DYRK1A was first described in the fruit fly Drosophila as the mini-brain mutation. The enzyme has been shown to be an important brain development factor. Its abnormal expression is thought to play a role in aberrant brain development, lifelong structural and functional neurological abnormalities, neural degeneration, and neuronal death (Weigel et al 2011). In the case of individuals with Down syndrome, the 1.5x overexpression caused by Trisomy 21 results in retardation and moderate to severe cognitive impairment. DYRK1A is known to be involved at multiple sites of Alzheimer’s disease pathology in DS (Wiseman et al 2015); indeed, most DS patients show early onset of Alzheimer’s disease. The inhibition of DYRK1A therefore, offers a novel therapeutic approach for the treatment of Alzheimer’s.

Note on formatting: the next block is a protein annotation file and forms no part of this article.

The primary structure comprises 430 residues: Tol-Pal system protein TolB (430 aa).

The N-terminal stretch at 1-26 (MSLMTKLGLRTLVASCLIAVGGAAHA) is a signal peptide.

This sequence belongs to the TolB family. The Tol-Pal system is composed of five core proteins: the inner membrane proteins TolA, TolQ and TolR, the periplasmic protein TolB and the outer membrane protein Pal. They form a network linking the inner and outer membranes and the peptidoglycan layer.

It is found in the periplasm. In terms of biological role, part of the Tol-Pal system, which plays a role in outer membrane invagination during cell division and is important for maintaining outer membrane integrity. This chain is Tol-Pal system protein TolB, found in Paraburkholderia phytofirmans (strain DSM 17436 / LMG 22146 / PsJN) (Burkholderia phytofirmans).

The loss of pancreatic β-cell mass is a central feature of both type 1 and type 2 diabetes. Pancreatic β-cells and neuronal cells share many similarities in terms of gene expression and development. Research in both mice and human islet cells in vivo models show that DYRK1A is expressed in pancreatic islets and show that DYRK1A inhibition leads to β-cell proliferation and modulates glycaemia with normalized blood glucose at resting baseline and after a challenge to glucose (Rachdi et al 2014, Shen et al 2015, Wang et al 2015, Rachdi et al 2016, Dirice et al 2016). These studies show the crucial role of the DYRK1A pathway in the regulation of β-cell mass and carbohydrate metabolism and offer considerable promise for diabetes treatment.